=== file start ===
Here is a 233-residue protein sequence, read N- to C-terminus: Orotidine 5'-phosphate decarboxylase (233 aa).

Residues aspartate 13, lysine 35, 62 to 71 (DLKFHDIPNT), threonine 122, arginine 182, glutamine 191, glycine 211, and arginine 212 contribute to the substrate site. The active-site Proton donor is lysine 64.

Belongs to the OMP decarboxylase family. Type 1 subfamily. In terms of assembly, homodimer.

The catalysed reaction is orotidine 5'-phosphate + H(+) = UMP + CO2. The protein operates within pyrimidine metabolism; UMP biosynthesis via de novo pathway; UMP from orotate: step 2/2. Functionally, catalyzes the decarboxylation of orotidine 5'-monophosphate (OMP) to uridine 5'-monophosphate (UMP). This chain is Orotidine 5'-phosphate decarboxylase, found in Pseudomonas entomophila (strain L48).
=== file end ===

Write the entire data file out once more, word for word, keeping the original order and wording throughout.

Here is a 233-residue protein sequence, read N- to C-terminus: Orotidine 5'-phosphate decarboxylase (233 aa).

Residues aspartate 13, lysine 35, 62 to 71 (DLKFHDIPNT), threonine 122, arginine 182, glutamine 191, glycine 211, and arginine 212 contribute to the substrate site. The active-site Proton donor is lysine 64.

Belongs to the OMP decarboxylase family. Type 1 subfamily. In terms of assembly, homodimer.

The catalysed reaction is orotidine 5'-phosphate + H(+) = UMP + CO2. The protein operates within pyrimidine metabolism; UMP biosynthesis via de novo pathway; UMP from orotate: step 2/2. Functionally, catalyzes the decarboxylation of orotidine 5'-monophosphate (OMP) to uridine 5'-monophosphate (UMP). This chain is Orotidine 5'-phosphate decarboxylase, found in Pseudomonas entomophila (strain L48).